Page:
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tlr online
08-06-03, 06:06
U.S. and European scientists have set a new data transfer speed record, shattering the previous mark using nothing but good old fashioned Ethernet. The researchers sent one terabyte of data from Sunnyvale, California to Geneva in less than an hour. Their 2.38Gb/s sustained rate for a single TCP/IP data stream beat the old top mark by a factor of 2.5. At this rate, users could send a full CD in 2.3 seconds or 200 full length DVD movies in an hour. Wouldn't that make Hollywood mad?

"To put the numbers into perspective, at a transfer rate of 2.38 Gb/s, we could easily transfer the printed text in the entire Library of Congress in less than a day between Sunnyvale, California and Geneva, Switzerland," said Dr. Wu-chun Feng, team leader of network research RADIANT at Los Alamos National Labs.

www.theregister.co.uk (http://www.theregister.co.uk)

Draco
08-06-03, 06:12
that would move copies of PlanetSide in half a second...

and my pet project would take about 4 seconds...

Hmm...

tlr online
08-06-03, 06:27
Which begs the question... what is Planet Side? Is there a demo?

Draco
08-06-03, 06:32
http://www.planetside.com

there is a 7 day trial that you can give away when you buy it...

It really is a sweet game...

Highjinx
08-06-03, 06:34
Records been broken everywhere!

from Zdnet

A research team has unveiled a new system to turbocharge the Internet, claiming to be able to achieve speeds so high an entire movie can be downloaded in mere seconds.

According to the journal New Scientist, the breakthrough was achieved by a team from the California Institute of Technology (Caltech). The team is already talking to Microsoft and Disney to look into using the system to deliver high-quality video over the Web.

The new system, coined Fast TCP, can boost download speeds dramatically while using the existing Internet infrastructure. Currently, all Internet traffic uses a system developed in the 1970s called Transmission Control Protocol (TCP), which breaks down large files into smaller data packets of about 1,500 bytes.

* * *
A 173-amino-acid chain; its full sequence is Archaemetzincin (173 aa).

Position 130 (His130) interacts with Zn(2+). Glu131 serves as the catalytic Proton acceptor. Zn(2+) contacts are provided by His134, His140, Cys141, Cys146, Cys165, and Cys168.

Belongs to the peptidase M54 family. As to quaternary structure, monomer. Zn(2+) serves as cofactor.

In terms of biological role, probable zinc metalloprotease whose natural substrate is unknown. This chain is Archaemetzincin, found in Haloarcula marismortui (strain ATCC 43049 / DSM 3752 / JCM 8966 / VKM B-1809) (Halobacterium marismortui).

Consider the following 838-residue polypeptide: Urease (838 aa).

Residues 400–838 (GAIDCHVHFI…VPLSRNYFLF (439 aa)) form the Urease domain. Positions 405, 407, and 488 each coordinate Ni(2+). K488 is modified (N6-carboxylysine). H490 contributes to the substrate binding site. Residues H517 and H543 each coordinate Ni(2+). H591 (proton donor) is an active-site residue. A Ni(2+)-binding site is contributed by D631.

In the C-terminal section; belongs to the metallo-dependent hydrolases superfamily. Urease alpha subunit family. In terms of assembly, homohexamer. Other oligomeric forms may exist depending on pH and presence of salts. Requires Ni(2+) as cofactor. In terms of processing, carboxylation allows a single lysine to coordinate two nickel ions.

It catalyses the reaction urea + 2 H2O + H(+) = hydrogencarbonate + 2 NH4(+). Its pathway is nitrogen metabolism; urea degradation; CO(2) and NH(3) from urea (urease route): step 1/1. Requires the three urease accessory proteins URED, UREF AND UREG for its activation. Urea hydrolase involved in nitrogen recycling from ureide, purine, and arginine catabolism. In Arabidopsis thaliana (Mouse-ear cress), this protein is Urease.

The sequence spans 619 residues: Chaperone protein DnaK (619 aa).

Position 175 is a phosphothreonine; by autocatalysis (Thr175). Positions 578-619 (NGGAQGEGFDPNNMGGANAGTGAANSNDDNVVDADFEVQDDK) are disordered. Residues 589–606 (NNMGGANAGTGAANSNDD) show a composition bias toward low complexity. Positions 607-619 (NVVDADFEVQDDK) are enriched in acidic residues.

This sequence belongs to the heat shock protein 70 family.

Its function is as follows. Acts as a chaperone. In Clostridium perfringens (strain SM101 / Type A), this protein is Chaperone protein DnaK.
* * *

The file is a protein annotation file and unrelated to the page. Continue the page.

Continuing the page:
During transmission, the sending computer transmits a packet, waits for a signal from the recipient which acknowledges its safe arrival, and then sends the next packet.

If there is no receipt, the sender will transmit the same packet at half the speed of the previous one, and repeats this process until the data is sent. The report said even minor glitches en route can result in sluggish connections.

With Fast TCP however, software and hardware installed on the sending computer continually measures the time taken for sent packets to arrive and how long acknowledgements take to come back.

This provides early warning of likely packet losses. As a result, the Fast TCP software can predict the highest data rate the connection can support without losing data, said the report.

Last November, teams from Caltech, Stanford and CERN (European Laboratory for Particle Physics) near Geneva in Switzerland, sent data 10,000 kilometers from Sunnyvale, California, to CERN at an average rate of 925 megabits per second. Ordinary TCP managed just 266 megabits per second on the same network.

With 10 Fast TCP systems working in unison, the researchers have hit speeds of over 8.6 gigabits per second, more than 6000 times the capacity of ordinary broadband

Neteru
08-06-03, 08:30
And the cost to you the consumer for this new super duper fast connecting? As much as they can screw out of you most likely!

GeorgeM
08-06-03, 09:16
So they're not using 56 K modems then!

:D